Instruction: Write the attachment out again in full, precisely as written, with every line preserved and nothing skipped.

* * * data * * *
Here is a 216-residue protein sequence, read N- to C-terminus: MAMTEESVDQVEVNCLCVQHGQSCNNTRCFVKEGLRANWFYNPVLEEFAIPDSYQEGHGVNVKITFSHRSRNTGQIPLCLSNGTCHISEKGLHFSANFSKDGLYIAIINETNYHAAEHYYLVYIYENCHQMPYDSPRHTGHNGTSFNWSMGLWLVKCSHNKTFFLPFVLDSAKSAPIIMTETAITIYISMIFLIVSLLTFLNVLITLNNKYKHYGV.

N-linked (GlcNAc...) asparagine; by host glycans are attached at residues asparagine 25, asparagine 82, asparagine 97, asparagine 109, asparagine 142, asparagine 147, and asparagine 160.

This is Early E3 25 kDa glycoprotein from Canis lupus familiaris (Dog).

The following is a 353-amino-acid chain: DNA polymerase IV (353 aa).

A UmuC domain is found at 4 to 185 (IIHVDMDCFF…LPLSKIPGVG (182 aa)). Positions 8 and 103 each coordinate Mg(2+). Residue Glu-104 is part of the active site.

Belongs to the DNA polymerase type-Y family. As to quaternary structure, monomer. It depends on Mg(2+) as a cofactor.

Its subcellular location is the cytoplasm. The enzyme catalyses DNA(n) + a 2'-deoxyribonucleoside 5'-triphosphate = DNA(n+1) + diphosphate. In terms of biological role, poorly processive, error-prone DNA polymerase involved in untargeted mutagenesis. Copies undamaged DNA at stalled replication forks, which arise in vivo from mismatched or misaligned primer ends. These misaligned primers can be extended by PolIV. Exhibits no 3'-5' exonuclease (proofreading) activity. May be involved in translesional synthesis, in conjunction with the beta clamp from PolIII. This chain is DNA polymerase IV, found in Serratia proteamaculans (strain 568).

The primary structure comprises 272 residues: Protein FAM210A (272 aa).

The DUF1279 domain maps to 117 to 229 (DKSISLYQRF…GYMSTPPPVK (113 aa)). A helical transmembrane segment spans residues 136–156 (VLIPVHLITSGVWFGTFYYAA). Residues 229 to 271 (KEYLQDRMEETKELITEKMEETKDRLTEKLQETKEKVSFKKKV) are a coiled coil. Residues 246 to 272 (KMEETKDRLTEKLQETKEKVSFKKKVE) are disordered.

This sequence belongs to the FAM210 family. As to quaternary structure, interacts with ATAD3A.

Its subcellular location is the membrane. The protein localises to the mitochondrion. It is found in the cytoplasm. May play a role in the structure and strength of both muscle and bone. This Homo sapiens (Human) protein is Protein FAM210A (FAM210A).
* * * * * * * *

Here is a 216-residue protein sequence, read N- to C-terminus: MAMTEESVDQVEVNCLCVQHGQSCNNTRCFVKEGLRANWFYNPVLEEFAIPDSYQEGHGVNVKITFSHRSRNTGQIPLCLSNGTCHISEKGLHFSANFSKDGLYIAIINETNYHAAEHYYLVYIYENCHQMPYDSPRHTGHNGTSFNWSMGLWLVKCSHNKTFFLPFVLDSAKSAPIIMTETAITIYISMIFLIVSLLTFLNVLITLNNKYKHYGV.

N-linked (GlcNAc...) asparagine; by host glycans are attached at residues asparagine 25, asparagine 82, asparagine 97, asparagine 109, asparagine 142, asparagine 147, and asparagine 160.

This is Early E3 25 kDa glycoprotein from Canis lupus familiaris (Dog).

The following is a 353-amino-acid chain: DNA polymerase IV (353 aa).

A UmuC domain is found at 4 to 185 (IIHVDMDCFF…LPLSKIPGVG (182 aa)). Positions 8 and 103 each coordinate Mg(2+). Residue Glu-104 is part of the active site.

Belongs to the DNA polymerase type-Y family. As to quaternary structure, monomer. It depends on Mg(2+) as a cofactor.

Its subcellular location is the cytoplasm. The enzyme catalyses DNA(n) + a 2'-deoxyribonucleoside 5'-triphosphate = DNA(n+1) + diphosphate. In terms of biological role, poorly processive, error-prone DNA polymerase involved in untargeted mutagenesis. Copies undamaged DNA at stalled replication forks, which arise in vivo from mismatched or misaligned primer ends. These misaligned primers can be extended by PolIV. Exhibits no 3'-5' exonuclease (proofreading) activity. May be involved in translesional synthesis, in conjunction with the beta clamp from PolIII. This chain is DNA polymerase IV, found in Serratia proteamaculans (strain 568).

The primary structure comprises 272 residues: Protein FAM210A (272 aa).

The DUF1279 domain maps to 117 to 229 (DKSISLYQRF…GYMSTPPPVK (113 aa)). A helical transmembrane segment spans residues 136–156 (VLIPVHLITSGVWFGTFYYAA). Residues 229 to 271 (KEYLQDRMEETKELITEKMEETKDRLTEKLQETKEKVSFKKKV) are a coiled coil. Residues 246 to 272 (KMEETKDRLTEKLQETKEKVSFKKKVE) are disordered.

This sequence belongs to the FAM210 family. As to quaternary structure, interacts with ATAD3A.

Its subcellular location is the membrane. The protein localises to the mitochondrion. It is found in the cytoplasm. May play a role in the structure and strength of both muscle and bone. This Homo sapiens (Human) protein is Protein FAM210A (FAM210A).